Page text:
This article reviews USDA-funded agricultural research seeking to apply data, technology and a full range of science to the challenge of managing farm nutrients.
Using the 4Rs is Key
A key component of the strategy to reduce nutrient loss is improving the application of fertilizers, particularly nitrogen in corn production.
The “4Rs” approach to nutrient management covers:
- Right source of fertilizer
- Right rate or amount
- Right timing
- Right place for the crop as a method to help reduce losses
Failure to adhere to the 4Rs can result in fertilizer not being consumed by the growing crop and the residual nutrients in the field after harvest are very susceptible to being exported from the field and lost to waterways.
Tile-drained fields lose on average nearly half of the nitrogen remaining after harvest, but can lose as much as 85%. Achieving each corner of the 4R strategy is particularly challenging given the vast uncertainties caused by the weather, especially precipitation, given its influence on both crop growth (nutrient consumption) and nutrient loss from leftover nutrients.
Traditional Methods for Nitrogen Applications
Historically (from 1970 to 2005), the basic method for farmers in applying nitrogen was a yield-based recommendation; estimate yield under ideal conditions and apply N fertilizer at 1.2 times that grain yield.
If the farmer, for example, expected 200 bushels per acre in a field then this rule would advise the application of 240 pounds of nitrogen per acre in the field. Subsequent research has concluded, however, that expectations for corn yield is not an effective method for nitrogen recommendations. Recent research calls into question the original research and the validity of the conclusions that supported the 1.2 yield recommendation.
Since 2005, recommendations in the seven states of the Corn Belt have used the Maximum Return to Nitrogen (MRTN) method. MRTN demonstrates progress in nitrogen recommendations largely because recommendations are based on corn yield response research, as well as economics and profitability analysis, rather than simple yield goals.
Many universities, as well as some commercial software, continue to use yield-based methods for providing nitrogen recommendations, however. The efforts to create economically optimal nitrogen rates have significant drawbacks, including that they are based on after-harvest data when, for example, the weather and production conditions are known; farmers will not know weather and growing conditions in advance.
In 2016, The National Institute of Food and Agriculture (NIFA) through the competitive research funding of the Agriculture and Food Research Initiative (AFRI), awarded a grant to a group of researchers led by David Bullock at the University of Illinois at Urbana-Champaign for a project titled, “Using Precision Technology in On-Farm Field Trials to Enable Data-Intensive Fertilizer Management.”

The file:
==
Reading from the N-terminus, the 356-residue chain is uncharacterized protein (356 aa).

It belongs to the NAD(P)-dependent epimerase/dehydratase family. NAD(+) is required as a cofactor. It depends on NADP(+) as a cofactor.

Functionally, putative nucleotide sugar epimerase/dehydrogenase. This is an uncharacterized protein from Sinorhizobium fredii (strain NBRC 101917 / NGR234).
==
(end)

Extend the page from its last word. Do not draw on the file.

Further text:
AgFax Weed Solutions
At $4 million in funding, the grant is for research through February 2020 that seeks to apply precision agricultural technologies that were developed using full-field, on-farm agronomic trials to improve the application rate for nitrogen fertilizers.
In short, the research seeks to develop better fertilizer recommendations based on agronomic experiments and statistical analysis techniques. More importantly, it seeks to make use of modern precision farming and data analytics to conduct randomized on-farm field trials.
Figures 1 through 3 provide examples of the randomized on-farm field trials using the software and statistical analysis method; more information can be found on the project’s website (DIFM). Figure 1 is the trial design for nitrogen application (side dress) and Figure 2 is the actual applied, randomized nitrogen in a central Illinois field.
Each set of blocks by color in the design is a different application rate. Figure 2 illustrates the accuracy of the machine in matching to the trial design, as well as what the randomized trial for nitrogen rates looks like on the field. Figure 3 is an example of a randomized nitrogen field trial in Ohio.
One outcome of these randomized trials is that yields can be compared against nitrogen application rates across the field.
The DIFM project conducted approximately 40 randomized field trials in 2018. The goal of properly-designed trials such as these is to better account for the impacts on crop yields from both variations in growing conditions (e.g., soils, weather, etc.) but also different management decisions.
The research may be able to better untangle the impacts on yields that can be attributed to weather or soil from those attributed to management practices such as nitrogen application. Results could help improve the methodology for providing nitrogen recommendations and advance towards the 4R goals for reducing nutrient losses from farming.
A challenge as vast and complicated as reducing nutrient losses from farming will require substantial research and should be helped by advances in technology and data analytics. It will also require significant efforts to translate that research through outreach, demonstration and Extension; feedback from the experiences and interactions on the ground valuable for further research questions and agendas.
Even the best research, data and analysis, however, will be left with substantial uncertainties because of unpredictable weather. Such unpredictability may become more complicated under climate change scenarios (IPCC).
It may be that the best we can do is to better understand the variables we know, continue to research the ones we do not and always be ready, able and willing to adapt to changing circumstances and understandings; fitting, in fact, for farming.